E-commerce major Amazon India is investing long-term in the country, says Gopal Pillai, Director and GM, Seller Services, Amazon India. Amazon, which tied up with Tantuja, the apex body of handloom weavers of West Bengal, will start with selling sarees in the US (through Amazon.com). According to Pillai, Amazon India will look to work backwards — from the seller’s need — in order to remove the perception that selling online is difficult. The company operates through a market place model with nearly 175,000 sellers in India. It services 20,000-odd pin-codes and nearly 65 per cent of sales are from tier-II cities and downwards. In an interview to BusinessLine, Pillai talks about similar tie-ups to promote Indian handicrafts, bringing more sellers on board, and profitability. Excerpts:
Can you run us through the tie-up Amazon.com has with Tantuja?
Right now we are starting with the US. We will then explore taking it to other countries like the UK, or (countries of) European Union. (Even) Japan could be an option because Tantuja has quality scarves which can appeal to any customer. We would look to take the entire range and offer a wider selection.
Are you also in talks with other State government organisations, say a Jharcraft, for similar offerings?
I cannot comment on the on-going conversations. But we have signed an MoU with the Government of Gujarat to sell the products manufactured by their tribal entrepreneurs, on Amazon India.
Development Commissioner of Handlooms is the other initiative where we will partner with the cooperative societies and sell their products here. This apart, we have signed up an agreement with the NSDC in Nagaland where we enable women entrepreneurs to come online. For lot of these things to be successful you need someone like the Development Commissioner of Handlooms or a Tantuja to partner and educate the craftsmen. We are conducting regular workshops too.
How is your programme to have global sellers from India working?
We had a few 100 sellers when we began in May 2015. And, today, we have 20,000 sellers with a listing of 45 million products across categories such as home décor, apparels, toys, tapestry, leather-jackets and so on.
So whether it is taking small manufacturers from here or the B2B manufacturers who are selling to stores in the US, we are able to give access to the global customers. We have been able to take some of the well-known brands from India that includes FabIndia, Biba, Amul, and others.
What is the number of sellers on Amazon.in?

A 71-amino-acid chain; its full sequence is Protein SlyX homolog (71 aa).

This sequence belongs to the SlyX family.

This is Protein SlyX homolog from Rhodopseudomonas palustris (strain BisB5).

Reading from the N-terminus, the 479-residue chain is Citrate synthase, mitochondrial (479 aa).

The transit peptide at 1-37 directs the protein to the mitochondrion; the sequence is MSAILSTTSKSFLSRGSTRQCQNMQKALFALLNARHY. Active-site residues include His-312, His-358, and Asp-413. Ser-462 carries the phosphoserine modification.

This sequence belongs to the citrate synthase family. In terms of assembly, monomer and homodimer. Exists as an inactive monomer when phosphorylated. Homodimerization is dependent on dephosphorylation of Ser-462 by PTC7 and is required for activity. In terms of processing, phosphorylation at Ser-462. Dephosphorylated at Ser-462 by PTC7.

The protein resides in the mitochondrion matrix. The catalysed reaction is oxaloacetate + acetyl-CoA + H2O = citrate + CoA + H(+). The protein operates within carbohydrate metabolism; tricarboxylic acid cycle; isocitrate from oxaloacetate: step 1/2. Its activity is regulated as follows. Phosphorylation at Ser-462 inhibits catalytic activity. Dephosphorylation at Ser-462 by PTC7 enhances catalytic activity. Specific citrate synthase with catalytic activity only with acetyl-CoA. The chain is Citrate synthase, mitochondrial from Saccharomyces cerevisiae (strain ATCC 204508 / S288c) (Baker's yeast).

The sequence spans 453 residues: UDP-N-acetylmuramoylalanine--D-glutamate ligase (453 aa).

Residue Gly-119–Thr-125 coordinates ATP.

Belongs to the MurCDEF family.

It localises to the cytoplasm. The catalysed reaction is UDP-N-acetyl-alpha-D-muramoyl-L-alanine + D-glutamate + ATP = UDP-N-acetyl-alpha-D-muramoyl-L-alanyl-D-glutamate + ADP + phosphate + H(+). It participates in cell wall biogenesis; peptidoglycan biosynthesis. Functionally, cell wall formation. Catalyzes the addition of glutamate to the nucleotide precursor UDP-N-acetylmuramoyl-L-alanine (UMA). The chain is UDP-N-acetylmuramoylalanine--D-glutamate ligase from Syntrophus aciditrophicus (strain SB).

We have seen a 160 per cent growth in sellers to 175,000 (y-oy) and right now have a product listing of 100 million. The daily average listing has jumped to 180,000 products a day. Now compare this to an organised retailer that stocks around 15,000 products a day. That shows the fly-wheel is spinning and people have seen value and are adding more products on the platform.
Will re-working seller commissions affect growth?
We hope not. Revision of commission is done on a periodic basis. While fees have been increased for certain categories, we have also decreased fees for certain categories like sports, gold coins, personal care appliances, etc. We also removed the delivery service fee which used to 1.25 per cent of the average selling price, among others.
Has Indian e-commerce lived up to expectations?
When you talk about dotcoms going bust, it is not restricted to India only. In the US, companies which gave a clear value proposition have survived. India is currently going through a somewhat similar. However, we believe e-commerce here is at a very nascent stage and there is room for many players.
How soon can Amazon turn profitable in India?
While we do not share the specifics, let me say we are here for the long term. We are a long-term focused company and we want to make investments. These investments are not cheap and we are willing to make it.
Will your India aspirations take a hit with Indian start-ups demanding a level playing field or protection in some form against foreign competition?
Amazon is and will be 100 per cent compliant to any regulation. So there is no specific benefits we get. Internally, we believe Amazon is an Indian company with a mission of transforming how India buys and sells. And if you look at various forums, you will see customers are supporting us. We are happy with the progress, and the support from the customers and sellers.
Regulations like GST will benefit with relation to inter-State transfer of goods. It will also make things easier for SMBs.
Original source http://www.thehindubusinessline.com/info-tech/we-are-here-for-the-long-term-amazon-indias-gopal-pillai/article9647694.ece